A summary of the features in Molpro can be found in a recent review: H.-J. Werner, P. J. Knowles, G. Knizia, F. R. Manby, and M. Schütz, Molpro – a general purpose quantum chemistry program package, WIRES Comput. Mol. Sci. 2, 242 (2012), 10.1002/wcms.82.

The new features of Molpro version 2012.1 include the following.

This modification of standard CCSD is capable of robustly describing chemical bond breaking with a single Hartree-Fock reference determinant (see J. B. Robinson and P. J. Knowles, J. Chem. Phys. 136, 054114 (2012), 10.1063/1.3680560). It is implemented for closed-shell systems, with either the Brueckner condition or energy optimisation for the determination of orbitals. Triple excitations can be included perturbatively, BQVCCD(T) or OQVCCD(T) (J. B. Robinson and P. J. Knowles, Phys. Chem. Chem. Phys. 14, 6729-6732 (2012), 10.1039/C2CP40698E; J. Chem. Theor. Comput. 8, 2653-2660 (2012), 10.1021/ct300416b).

A new internally contracted MRCI code [see K. R. Shamasundar, G. Knizia, and H.-J. Werner, A new internally contracted multi-reference configuration interaction (MRCI) method, J. Chem. Phys. 135, 054101 (2011)] is now available. As compared to the old MRCI code it has the following advantages: (i) inactive orbitals (correlated in MRCI but closed-shell in the reference function) are treated explicitly, i.e., no density matrices and coupling coefficients need to be computed that involve these orbitals. Thus, in principle any number of inactive orbitals can be correlated, without the previously existing limitation to 32 correlated orbitals. Furthermore, additional configuration spaces are internally contracted (as in the RS2C code), resulting in a much improved efficiency, particularly for cases with many inactive orbitals. Currently, the method is implemented only for single-state calculations, but an extension to multi-state cases is under development and will be provided in the near future.

Explicitly correlated multireference theories (CASPT2-F12, MRCI-F12) as described in T. Shiozaki and H.-J. Werner, Communication: Second-order multireference perturbation theory with explicit correlation: CASPT2-F12, J. Chem. Phys. 133, 141103 (2010); T. Shiozaki, G. Knizia, and H.-J. Werner, Explicitly correlated multireference configuration interaction: MRCI-F12, J. Chem. Phys. 134, 034113 (2011); T. Shiozaki and H.-J. Werner, Explicitly correlated multireference configuration interaction with multiple reference functions: Avoided crossings and conical intersections, J. Chem. Phys. 134, 184104 (2011) lead to much improved convergence of the correlation energies with the basis set size. Explicitly correlated version of the RS2C and MRCIC codes are not yet available but will be made available as soon as possible.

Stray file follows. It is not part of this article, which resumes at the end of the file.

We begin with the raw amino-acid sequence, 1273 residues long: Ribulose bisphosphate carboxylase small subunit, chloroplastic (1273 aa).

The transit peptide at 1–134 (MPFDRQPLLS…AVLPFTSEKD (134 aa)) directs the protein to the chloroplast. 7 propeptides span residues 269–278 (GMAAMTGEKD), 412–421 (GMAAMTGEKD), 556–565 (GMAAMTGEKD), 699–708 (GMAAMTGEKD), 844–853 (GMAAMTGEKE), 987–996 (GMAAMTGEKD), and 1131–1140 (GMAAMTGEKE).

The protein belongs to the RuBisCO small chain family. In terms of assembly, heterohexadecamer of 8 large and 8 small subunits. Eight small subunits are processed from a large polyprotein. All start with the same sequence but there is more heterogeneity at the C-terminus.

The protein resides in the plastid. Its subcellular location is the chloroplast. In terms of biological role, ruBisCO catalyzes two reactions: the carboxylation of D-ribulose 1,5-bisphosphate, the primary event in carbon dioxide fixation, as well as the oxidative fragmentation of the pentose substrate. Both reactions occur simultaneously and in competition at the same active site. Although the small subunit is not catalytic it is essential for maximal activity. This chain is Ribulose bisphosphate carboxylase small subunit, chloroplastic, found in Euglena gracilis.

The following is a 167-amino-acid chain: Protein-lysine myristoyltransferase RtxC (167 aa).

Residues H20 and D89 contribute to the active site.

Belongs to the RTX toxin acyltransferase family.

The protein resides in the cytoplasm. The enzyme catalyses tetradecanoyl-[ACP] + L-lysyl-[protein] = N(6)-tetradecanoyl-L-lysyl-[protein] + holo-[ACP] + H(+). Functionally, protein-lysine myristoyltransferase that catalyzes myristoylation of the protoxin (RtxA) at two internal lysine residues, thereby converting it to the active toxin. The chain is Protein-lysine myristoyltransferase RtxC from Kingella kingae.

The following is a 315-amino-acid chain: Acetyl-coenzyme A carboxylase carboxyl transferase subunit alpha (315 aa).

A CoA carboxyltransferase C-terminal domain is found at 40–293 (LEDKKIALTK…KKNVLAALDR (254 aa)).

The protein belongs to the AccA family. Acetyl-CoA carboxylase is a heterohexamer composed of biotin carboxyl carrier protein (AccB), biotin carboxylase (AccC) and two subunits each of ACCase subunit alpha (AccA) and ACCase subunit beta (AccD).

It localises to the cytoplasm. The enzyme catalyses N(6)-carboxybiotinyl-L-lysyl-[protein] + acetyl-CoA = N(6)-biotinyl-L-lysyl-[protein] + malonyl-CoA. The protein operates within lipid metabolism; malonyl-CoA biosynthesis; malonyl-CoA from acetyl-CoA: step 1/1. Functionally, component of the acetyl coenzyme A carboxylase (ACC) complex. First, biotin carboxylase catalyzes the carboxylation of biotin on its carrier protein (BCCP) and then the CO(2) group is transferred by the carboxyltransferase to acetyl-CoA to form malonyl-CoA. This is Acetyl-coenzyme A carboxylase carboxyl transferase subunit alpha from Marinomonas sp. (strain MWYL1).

A review of the explicitly correlated multireference methods can be found in T. Shiozaki and H.-J. Werner, Mol. Phys. 111, 607 (2013).

Extended multistate CASPT2 (XMS-CASPT2) [see T. Shiozaki, W. Győrffy, P. Celani, and H.-J. Werner, Communication: The extended multi-state CASPT2 method: Energy and nuclear gradients, J. Chem. Phys. 135, 081106 (2011)] provides a better description of near degenerate situations and avoided crossings. Currently this option is available only with the RS2 code, not for RS2C.

CASSCF and CASPT2 as well as the corresponding analytical gradient theories are now available with density fitting (DF-CASSCF, DF-RS2). See details in W. Győrffy, T. Shiozaki, G. Knizia, and H.-J. Werner, Analytical energy gradients for second-order multireference perturbation theory using density fitting, J. Chem. Phys. 138, 104104 (2013).

The (F12*) approximation proposed by Hättig et al. J. Chem. Phys. 132, 231102 (2010) has been implemented for closed-shell cases (in Molpro, this is denoted F12c). Other recent work (partly already included in Molpro2010.1) is described in H.-J. Werner, G. Knizia, and F. R. Manby, Explicitly correlated coupled-cluster methods with pair-specific geminals, Mol. Phys. 109, 407 (2011); K. A. Peterson, C. Krause, H. Stoll, J. G. Hill, and H.-J. Werner, Application of explicitly correlated coupled-cluster methods to molecules containing post-3$d$ main group elements, Mol. Phys. 109, 2607 (2011) for alternative approximations.

Further basis sets of K. A. Peterson and J.G. Hill for explicitly correlated methods have been included. In particular these include the aug-cc-pVnZ-PP/OptRI and aug-cc-pwCVnZ-PP/OptRI sets for the group 11 and 12 transition metals. A full set of F12 basis sets for the $p$-block elements Ga-Rn will be added in the very near future. For recent work on molecules containing transition metals see D. H. Bross, J. G. Hill, H.-J. Werner, and Kirk A. Peterson, Explicitly correlated composite thermochemistry of transition metal species, J. Chem. Phys. 139, 094302 (2013).

The local coupled cluster methods have been further improved. See H.-J. Werner and M. Schütz, An efficient local coupled-cluster method for accurate thermochemistry of large systems, J. Chem. Phys. 135, 144116 (2011) for a description of the current implementation. An open-shell implementation [DF-LUCCSD(T)] is now also available (Y. Liu and H.-J. Werner, to be published.) Furthermore, the direct random phase approximation (RPA) has been implemented as a local method and using density fitting. Direct RPA can be considered as a CCD method reduced to only ring diagrams. In contrast tp MP2 it also contains higher-order diagrams which e.g. cover Axilrod-Teller terms in intermolecular calculations. It is therefore especially attractive to replace in LCC calculations the LMP2 method for weak pairs by LRPA. This is now possible in our LCC code (O. Masur and M. Schütz, to be published.)